Tuesday, 21 June, 2016
Sir Martin Gilbert was a scholar and historian, who wrote extensively on the Holocaust. This blog was written for HMDT by Lady Gilbert, the creator and editor of three volumes of Holocaust Memoir Digest, based on published survivor memoirs, who was married to Sir Martin Gilbert during the last 10 years of his life. She had been reading his books on the Holocaust and articles on Soviet Jewry for years before they met.
In 1959, as a 22 year-old student spending the summer in Poland, Martin Gilbert visited the site of the death camp of Treblinka. In his Preface to his Holocaust, The Jewish Tragedy, he describes what he found there, on that first visit: ‘Driven by I know not what impulse, I ran my hand through that soil, again and again. The earth beneath my feet was coarse and sharp: filled with the fragments of human bone.’ It had been, at that point, a mere 16 years since 1943 when the SS had destroyed the camp in the face of the Soviet advance. In his subsequent work on the Holocaust and on the Second World War, it was the names and the lives connected to those fragments of human bone – scattered across Europe that Sir Martin tried to bring to life, to remember, to memorialise, to honour.
In 1962, while working for Randolph Churchill on the biography of Winston Churchill, Sir Martin was sent round the UK to mine private archives and institutions for the perspectives on Churchill that could come from those who had known him, worked with him, had made notes of conversations, and kept correspondence and diaries. In search of these archives, Martin uncovered the human aspect, the tenor of Churchill’s relationships, the context of the events and how Churchill worked and was viewed. These eye-witness accounts and reminiscences gave a rich background to the documentary record of how Churchill had spent his day.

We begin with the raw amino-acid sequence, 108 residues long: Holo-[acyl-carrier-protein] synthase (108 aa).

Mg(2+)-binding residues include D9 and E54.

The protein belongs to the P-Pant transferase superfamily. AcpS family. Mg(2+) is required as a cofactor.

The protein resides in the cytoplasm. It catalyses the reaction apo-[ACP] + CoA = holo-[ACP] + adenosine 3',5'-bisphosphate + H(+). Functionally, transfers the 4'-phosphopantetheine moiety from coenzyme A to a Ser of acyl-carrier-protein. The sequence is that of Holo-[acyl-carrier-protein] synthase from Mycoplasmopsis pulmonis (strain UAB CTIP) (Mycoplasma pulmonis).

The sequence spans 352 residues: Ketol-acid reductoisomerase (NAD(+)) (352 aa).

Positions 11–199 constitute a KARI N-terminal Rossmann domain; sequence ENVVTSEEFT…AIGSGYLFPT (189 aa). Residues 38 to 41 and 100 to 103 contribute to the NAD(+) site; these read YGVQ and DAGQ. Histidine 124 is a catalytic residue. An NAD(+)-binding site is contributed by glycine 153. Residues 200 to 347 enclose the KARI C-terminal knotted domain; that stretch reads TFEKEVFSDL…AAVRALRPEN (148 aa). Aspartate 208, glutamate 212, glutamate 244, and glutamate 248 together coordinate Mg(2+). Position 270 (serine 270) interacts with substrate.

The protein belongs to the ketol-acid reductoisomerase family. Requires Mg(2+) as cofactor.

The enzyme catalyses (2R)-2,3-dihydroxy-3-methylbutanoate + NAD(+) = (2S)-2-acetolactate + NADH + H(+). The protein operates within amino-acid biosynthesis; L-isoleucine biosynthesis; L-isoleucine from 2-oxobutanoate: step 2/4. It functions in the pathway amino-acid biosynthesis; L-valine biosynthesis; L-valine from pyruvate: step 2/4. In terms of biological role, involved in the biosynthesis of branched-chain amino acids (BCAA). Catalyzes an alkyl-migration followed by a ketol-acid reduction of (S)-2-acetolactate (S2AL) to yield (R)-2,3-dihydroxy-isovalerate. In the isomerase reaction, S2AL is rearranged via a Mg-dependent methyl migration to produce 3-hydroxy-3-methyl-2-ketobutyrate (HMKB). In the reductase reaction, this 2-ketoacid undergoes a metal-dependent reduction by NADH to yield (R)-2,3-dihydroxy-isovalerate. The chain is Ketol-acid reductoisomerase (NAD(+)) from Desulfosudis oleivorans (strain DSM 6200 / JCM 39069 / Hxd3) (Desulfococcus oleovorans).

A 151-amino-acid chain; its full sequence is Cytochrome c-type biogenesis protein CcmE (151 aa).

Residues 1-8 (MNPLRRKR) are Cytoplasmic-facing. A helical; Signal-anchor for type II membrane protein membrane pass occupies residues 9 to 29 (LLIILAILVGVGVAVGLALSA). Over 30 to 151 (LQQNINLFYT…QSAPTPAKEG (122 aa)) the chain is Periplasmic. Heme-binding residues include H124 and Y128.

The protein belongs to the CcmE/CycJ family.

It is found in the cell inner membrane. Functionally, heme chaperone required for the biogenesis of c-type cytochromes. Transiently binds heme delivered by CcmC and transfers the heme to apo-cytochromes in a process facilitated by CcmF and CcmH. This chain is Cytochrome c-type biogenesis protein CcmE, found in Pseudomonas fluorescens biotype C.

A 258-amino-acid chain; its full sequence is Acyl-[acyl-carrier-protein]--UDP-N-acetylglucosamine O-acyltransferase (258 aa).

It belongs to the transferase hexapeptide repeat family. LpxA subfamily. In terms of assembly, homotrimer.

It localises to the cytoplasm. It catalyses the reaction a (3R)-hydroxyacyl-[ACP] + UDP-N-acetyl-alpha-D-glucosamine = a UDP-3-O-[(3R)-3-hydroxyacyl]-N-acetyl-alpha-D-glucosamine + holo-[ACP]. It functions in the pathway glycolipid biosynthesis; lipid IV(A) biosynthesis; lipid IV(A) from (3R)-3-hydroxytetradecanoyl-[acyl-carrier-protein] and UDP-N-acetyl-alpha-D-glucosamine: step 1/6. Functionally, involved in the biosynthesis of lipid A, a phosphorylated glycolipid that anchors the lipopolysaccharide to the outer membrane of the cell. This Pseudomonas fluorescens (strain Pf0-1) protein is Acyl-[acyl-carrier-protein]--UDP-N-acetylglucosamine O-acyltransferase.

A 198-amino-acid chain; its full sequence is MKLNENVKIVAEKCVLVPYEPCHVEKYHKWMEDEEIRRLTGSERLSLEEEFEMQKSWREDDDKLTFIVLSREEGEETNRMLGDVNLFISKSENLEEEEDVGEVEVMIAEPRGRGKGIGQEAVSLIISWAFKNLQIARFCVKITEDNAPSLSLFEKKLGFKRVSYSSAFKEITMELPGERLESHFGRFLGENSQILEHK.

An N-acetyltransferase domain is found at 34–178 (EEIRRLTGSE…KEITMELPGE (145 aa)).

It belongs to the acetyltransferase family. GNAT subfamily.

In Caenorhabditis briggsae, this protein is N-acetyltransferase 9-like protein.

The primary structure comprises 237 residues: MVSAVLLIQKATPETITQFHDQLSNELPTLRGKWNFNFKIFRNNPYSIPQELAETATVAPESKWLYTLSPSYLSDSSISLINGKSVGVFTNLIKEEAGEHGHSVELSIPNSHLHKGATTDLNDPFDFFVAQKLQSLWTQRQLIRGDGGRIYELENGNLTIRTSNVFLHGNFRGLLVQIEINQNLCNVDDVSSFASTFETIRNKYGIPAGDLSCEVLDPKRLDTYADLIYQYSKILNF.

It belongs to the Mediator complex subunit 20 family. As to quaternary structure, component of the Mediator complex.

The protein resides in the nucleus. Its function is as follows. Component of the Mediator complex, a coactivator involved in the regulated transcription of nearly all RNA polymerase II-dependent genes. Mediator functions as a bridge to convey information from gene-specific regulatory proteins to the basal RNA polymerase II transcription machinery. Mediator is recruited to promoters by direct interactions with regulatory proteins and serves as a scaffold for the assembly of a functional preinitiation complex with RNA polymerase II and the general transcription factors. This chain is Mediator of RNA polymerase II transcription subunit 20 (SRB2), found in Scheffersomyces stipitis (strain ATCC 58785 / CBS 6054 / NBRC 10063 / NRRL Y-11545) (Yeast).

Upon Randolph’s death in 1968 Sir Martin was asked to continue the biography, and he did, writing six of the eight volumes of Churchill’s life, and editing 12 volumes of Churchill documents. Not only did this work give us daily insight into the life of one of the key figures of the Twentieth Century, it also gave Sir Martin a sense of how history could be written – through the eye-witness accounts of those who had been there, had written about it, had lived it. This human aspect put flesh on the bones and gave context to the core of the documentary evidence of history.
Armed with his tools of a strict chronology that described who knew what and when they knew it, the wide-angled view of what currents of context were flowing at that particular moment, and the geographic span in which the events took place, Sir Martin was ready to bring the events and the people who lived them to life. With dedication and with strength Sir Martin set about to write the history of the Holocaust in a way that it had not been written before: by giving a voice to the survivors, the eye-witnesses, those who resisted, and those whose resistance was to remain with their communities, their families, their elderly parents. By telling their stories, in their words when possible, we, Sir Martin’s readers, are allowed to develop our own conclusions, to have a sense of the senseless destruction and barbarity, to look into ourselves and examine what it means to be human.
Although he became an historian, Sir Martin’s original thought was to teach. The way he leads his readers through history and his use of cartography to depict a story, shows that he never strayed from where his heart lay: in bringing history to life for his students. In fact his first book on Churchill was a slim biography for schoolchildren, and his first book on the Holocaust was A record of the destruction of Jewish life in Europe during the dark years of Nazi rule, a record depicted in ‘Maps and Photographs’. First published by the Board of Deputies of British Jews, later by the Anti-Defamation League, and finally by the Holocaust Educational Trust, it is a concise history in 23 maps that show the themes he developed during the following thirty years of research and writing: pre-war Jewish life, the fate of the Jews along with the fate of non-Jews and Roma, Resistance, Survivors, Righteous and the Jewish death toll.